With an education, Maasai girls are free to dream, compete with their male counterparts, and decide their own future. This feat was unheard of in years past.
The monthly cost of sponsorship requires sacrifices — eating out less often, engaging in recreational activities less frequently, and so on. But we make other, less recognized sacrifices, and they do cost us something.
Fatao’s story is one of a shy boy who used to spend most of his time away from other children because of the heart disease he suffered from. Today he is fully active and uses every single minute of the day doing things he could not do for many years.
Jeff Arnold is the eyes and ears for sponsors through video and photography. He travels to each country we work in to get stories of sponsored children.
One of a Partnership Facilitator’s favorite moments is when they visit a family in need and leave a positive impact.
In a world where texting, tweeting and re-tweeting have become all but the norm, four simple words delivered the “old fashioned way” humbled one sponsor: “I still have you.”
When Pierre’s sponsor came to visit him for the second time, he immediately noticed a difference in his sponsored child.
If people are a nation’s greatest resource, why are so many countries in Africa poor yet the birthrate in Africa the highest in the world?
Until its independence, Ghana was known as the Gold Coast. It was renamed Ghana, meaning “Warrior King,” to reflect the ancient Ghana Empire that flourished in West Africa during the 10th century.
Certain images capture our attention and shape the way we view life. What images have changed the way you view things?
Wess Stafford knew he was called to be the bridge between two worlds who need each other. In this webcast, Wess calls himself, “one focused dude” and continues to give everything to his calling to release children from poverty.
Speak into the lives of older children and teenagers. It could make all the difference.
Clementine lives with her husband and four children in a small house made of mud in Kigali, Rwanda. When she was six months pregnant, she’d spend the day at the health center, volunteering to clean so she could take food home to her family.
Women around the world face obstacles that most of us can hardly begin to fathom. Lack of access to family planning leaves mothers in developing countries with no easy way to control the size of their families, and in the end, robs both the mother and her children of a better life.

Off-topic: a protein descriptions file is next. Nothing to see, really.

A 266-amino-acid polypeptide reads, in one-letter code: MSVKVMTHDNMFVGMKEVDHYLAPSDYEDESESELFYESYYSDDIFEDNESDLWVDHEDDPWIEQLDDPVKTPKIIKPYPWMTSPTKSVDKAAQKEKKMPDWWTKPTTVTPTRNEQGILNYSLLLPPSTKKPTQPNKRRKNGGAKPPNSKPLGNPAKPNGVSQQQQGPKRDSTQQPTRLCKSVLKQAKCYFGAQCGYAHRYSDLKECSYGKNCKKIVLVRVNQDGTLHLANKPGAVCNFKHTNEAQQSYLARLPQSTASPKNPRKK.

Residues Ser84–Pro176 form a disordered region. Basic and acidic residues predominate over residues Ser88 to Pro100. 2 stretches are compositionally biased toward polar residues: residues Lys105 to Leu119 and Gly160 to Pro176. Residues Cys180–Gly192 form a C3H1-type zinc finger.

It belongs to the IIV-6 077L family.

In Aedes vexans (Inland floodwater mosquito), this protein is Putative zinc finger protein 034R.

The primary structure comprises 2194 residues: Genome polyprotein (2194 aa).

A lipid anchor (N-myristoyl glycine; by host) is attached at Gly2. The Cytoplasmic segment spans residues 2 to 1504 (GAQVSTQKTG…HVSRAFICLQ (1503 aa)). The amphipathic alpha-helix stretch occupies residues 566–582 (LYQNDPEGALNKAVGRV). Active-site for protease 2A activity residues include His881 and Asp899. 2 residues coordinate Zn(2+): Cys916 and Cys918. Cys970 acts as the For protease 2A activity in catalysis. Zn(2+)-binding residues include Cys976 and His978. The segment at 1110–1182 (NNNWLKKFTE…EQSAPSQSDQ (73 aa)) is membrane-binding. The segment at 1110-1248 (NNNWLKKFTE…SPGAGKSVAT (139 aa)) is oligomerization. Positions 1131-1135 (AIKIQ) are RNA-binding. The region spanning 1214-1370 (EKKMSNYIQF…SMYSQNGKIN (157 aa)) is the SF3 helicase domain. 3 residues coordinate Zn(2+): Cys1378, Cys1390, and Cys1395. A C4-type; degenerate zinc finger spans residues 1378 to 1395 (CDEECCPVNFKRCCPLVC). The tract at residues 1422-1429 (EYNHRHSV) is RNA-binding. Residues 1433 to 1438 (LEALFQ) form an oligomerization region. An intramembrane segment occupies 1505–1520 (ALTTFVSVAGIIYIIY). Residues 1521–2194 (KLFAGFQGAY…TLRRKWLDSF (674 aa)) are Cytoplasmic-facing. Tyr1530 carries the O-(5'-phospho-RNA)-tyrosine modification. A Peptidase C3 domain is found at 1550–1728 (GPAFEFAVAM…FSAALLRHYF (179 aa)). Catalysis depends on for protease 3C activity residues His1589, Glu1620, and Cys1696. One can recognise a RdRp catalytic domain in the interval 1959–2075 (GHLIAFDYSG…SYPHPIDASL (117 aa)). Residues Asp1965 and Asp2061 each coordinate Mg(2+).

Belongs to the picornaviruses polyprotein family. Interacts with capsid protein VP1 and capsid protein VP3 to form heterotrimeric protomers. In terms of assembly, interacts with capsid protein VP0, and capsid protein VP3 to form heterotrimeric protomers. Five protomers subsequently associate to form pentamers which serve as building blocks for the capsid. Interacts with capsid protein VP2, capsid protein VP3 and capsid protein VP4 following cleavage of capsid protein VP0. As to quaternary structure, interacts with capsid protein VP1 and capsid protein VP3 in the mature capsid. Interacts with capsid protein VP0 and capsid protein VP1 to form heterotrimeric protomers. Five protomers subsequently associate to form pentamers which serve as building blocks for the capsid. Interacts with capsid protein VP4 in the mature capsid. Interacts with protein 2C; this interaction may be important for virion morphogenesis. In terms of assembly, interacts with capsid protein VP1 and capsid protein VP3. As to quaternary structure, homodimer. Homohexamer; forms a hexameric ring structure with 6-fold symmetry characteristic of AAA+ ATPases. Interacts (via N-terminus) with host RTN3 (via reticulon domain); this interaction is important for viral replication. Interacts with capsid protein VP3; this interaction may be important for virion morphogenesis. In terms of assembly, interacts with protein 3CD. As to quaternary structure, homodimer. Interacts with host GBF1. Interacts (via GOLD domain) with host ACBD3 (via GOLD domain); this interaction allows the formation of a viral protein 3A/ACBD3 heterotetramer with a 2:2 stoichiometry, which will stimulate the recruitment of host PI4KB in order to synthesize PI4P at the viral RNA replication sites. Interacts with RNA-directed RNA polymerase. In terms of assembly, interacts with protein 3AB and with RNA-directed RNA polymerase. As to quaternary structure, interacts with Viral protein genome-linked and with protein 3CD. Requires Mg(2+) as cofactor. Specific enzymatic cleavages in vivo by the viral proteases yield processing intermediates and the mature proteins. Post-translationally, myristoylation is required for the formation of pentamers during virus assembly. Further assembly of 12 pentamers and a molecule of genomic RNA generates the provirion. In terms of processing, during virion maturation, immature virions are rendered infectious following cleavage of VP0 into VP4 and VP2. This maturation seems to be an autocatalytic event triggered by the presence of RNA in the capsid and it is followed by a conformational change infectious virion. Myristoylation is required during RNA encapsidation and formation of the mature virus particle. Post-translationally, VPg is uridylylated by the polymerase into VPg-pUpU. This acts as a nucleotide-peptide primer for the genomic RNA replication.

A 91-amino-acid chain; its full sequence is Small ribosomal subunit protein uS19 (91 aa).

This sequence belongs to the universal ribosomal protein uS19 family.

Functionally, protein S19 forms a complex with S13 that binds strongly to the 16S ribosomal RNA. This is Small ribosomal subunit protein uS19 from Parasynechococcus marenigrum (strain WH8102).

Having something to eat is a gift from God, especially in communities where food production meets only basic needs. When climate hazards happen, solidarity is the only thing that keeps the people of Burkina Faso hoping for better things.
For children in Togo and around the world, a letter from a sponsor is a source of great joy. Most children see letters as gifts from the hearts of their sponsors.
Many girls from Ethiopia’s rural areas move to the cities, lured by the idea of securing well-paying jobs. Their biggest desire is to live better lives and bring themselves, as well as their families, out of poverty.
What are the hopes and dreams mothers in the developing world have for their children?
African children face a myriad of challenges as they grow up. But what is also true about African children is: they love, play, learn, hope, dream, pray — they live!
Amin is married and the father of two children. When he shared his thoughts about his involvement with the Child Survival Program, joy radiated from his face.
Sponsored children pray and ask God for direction, for someone to love them, for provision — for more of Him. How different (or similar) are your prayers?
No matter how difficult their situation, children in Africa cope with immense suffering. Is this because it’s the only life they’ve known?
Where are you, and who are you with, when you experience deep, soul-nourishing worship?
Alemnesh loves ministering to children and watching them grow into mature Christian citizens. A typical day for Alemnesh is very busy — but rewarding.